We first spotted the work of Gwan Tung Dorothy Lau in the catalogue for this year’s HATCHED National Graduate Show at Perth Institute of Contemporary Arts. Her work titled Para-Selves consists of a series of striking double and triple images of the artist herself in various guises. The intriguing aspect of these digitally manipulated portraits is the subtle changes in expression and gesture, which make the subject appear as if she is adjusting her own image or presenting a number of versions of herself — one aggressive, another passive, or as Lau describes them, “physical interactions with my doppelgangers” — within the same frame. Lau says, “Para-Selves interrogates how these conflicting representations can paradoxically co-exist.” As well as building on this photographic self-portraiture series, she has also created installations and wearable art.

Dorothy Lau received her Bachelor of Fine Arts (Visual Arts) with distinction at Queensland University of Technology in 2016. She is currently undertaking a Master of Fine Art degree with RMIT and Hong Kong Art School. An active member of Brisbane’s local art scene before her recent relocation to Hong Kong, she was involved in an artist residency at House Conspiracy event space in Brisbane and contributed to curatorial programs with several Brisbane artist-run initiatives. She has exhibited internationally at PMQ (Hong Kong) and London Gallery West (UK) in addition to Melbourne, Sydney and Perth galleries.

In an email exchange, I asked the artist about her work and how her education has influenced it.


Para-Selves #3. 2016, Gwan Tung Dorothy Lau, digitally manipulated photograph courtesy the artist

What motivates your art-making?

Using an auto-ethnographic approach, my works initially draw from the feelings of confusion and frustration that derive from assessing my cultural identity. I have dual citizenship; I was born and raised in Hong Kong and spent the last six years in Australia to further my education. I observe the ways my cultural identity influences my experience in Brisbane and Townsville. These are important starting points but I believe that my works should not merely document and interpret my experience, or present a therapeutic process, but rather I employ this self-inquiry to relate to a greater social context. I examine the way my actions oscillate between conforming to and excessively defying generalised portrayals of East-Asian culture. By figuratively depicting that observation, I attempt to evaluate and critique the influences of Western social expectations on cultural minorities. While I provide a personal and intimate account of the notion of displacement, I acknowledge that this is a bigger social issue and experienced by millions of people in similar situations. I am now pursuing postgraduate studies in Hong Kong and relocating temporarily to see how my exploration of cultural identity will develop once it is removed from a Western context.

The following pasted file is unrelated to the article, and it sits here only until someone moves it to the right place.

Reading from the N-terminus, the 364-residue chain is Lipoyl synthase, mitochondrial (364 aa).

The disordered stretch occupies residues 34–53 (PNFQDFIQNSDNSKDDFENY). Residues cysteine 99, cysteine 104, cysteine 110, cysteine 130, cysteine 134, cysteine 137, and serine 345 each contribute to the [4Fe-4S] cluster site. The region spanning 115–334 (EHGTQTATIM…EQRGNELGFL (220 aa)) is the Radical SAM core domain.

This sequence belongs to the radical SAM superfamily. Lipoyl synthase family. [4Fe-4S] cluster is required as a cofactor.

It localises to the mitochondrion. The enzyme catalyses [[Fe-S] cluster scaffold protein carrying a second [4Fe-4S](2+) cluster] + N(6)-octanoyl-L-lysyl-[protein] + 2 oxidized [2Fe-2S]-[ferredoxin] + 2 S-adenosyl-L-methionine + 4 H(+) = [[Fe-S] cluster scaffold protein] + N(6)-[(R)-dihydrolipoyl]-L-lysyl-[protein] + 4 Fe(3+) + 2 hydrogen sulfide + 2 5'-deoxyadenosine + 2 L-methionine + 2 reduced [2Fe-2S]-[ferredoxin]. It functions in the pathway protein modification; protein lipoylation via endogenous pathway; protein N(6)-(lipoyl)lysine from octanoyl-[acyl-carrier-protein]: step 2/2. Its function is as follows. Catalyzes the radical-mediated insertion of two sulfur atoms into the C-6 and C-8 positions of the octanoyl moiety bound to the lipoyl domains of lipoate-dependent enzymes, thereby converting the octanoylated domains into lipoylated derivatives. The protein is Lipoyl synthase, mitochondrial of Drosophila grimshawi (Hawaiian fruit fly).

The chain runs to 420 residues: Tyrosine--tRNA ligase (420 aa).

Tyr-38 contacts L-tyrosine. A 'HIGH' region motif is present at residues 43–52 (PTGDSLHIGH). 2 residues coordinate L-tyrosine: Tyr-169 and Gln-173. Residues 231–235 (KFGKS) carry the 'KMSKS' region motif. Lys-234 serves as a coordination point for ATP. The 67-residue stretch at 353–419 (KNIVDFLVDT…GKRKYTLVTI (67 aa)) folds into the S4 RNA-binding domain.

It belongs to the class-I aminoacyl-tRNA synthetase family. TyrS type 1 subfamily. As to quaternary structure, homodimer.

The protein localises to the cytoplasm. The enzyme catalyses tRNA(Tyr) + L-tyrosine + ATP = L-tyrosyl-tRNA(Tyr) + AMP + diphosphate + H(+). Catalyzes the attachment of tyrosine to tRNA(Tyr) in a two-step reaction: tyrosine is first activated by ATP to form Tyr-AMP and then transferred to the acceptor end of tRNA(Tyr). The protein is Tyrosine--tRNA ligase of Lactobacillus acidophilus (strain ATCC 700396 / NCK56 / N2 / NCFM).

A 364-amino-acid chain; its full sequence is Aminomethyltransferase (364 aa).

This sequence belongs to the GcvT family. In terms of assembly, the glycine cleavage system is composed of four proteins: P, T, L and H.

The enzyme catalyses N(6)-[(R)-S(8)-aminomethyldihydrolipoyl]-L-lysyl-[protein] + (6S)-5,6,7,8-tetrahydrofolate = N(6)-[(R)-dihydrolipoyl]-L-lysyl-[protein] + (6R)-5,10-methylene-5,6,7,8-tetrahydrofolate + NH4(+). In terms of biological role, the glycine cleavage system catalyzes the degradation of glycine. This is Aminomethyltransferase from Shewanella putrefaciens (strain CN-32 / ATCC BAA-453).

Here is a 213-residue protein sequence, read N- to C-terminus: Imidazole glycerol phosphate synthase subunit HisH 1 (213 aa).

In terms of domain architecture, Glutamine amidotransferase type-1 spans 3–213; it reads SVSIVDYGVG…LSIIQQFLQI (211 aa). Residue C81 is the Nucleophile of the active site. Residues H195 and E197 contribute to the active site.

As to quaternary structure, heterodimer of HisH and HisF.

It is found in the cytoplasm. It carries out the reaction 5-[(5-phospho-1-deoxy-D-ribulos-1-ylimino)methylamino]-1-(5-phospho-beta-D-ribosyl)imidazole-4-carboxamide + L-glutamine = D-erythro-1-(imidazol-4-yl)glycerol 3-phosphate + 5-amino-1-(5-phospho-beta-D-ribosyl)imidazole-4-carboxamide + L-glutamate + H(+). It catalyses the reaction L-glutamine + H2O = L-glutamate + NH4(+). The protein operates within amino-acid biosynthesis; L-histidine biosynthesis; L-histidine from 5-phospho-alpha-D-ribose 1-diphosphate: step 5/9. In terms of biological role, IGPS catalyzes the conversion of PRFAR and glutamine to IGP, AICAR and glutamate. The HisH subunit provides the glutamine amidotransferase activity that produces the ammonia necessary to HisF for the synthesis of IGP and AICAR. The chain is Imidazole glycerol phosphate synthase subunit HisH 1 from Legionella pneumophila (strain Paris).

Who are some of the artists who’ve inspired your work?

Some key influences are Mona Hatoum, Cindy Sherman and [leading Chinese contemporary artist] Cui Xiuwen. Their works respectively inform the conceptual, methodical and formal aspects of my practice. I’ve also studied the work of Australian contemporary artists who deal with the issue of identity such as Michael Cook, Christian Thompson and Thai-Australian artist Nathan Beard. This research helps me locate my works contextually in the contemporary art landscape while also giving me insights into the rationale behind my creative decisions.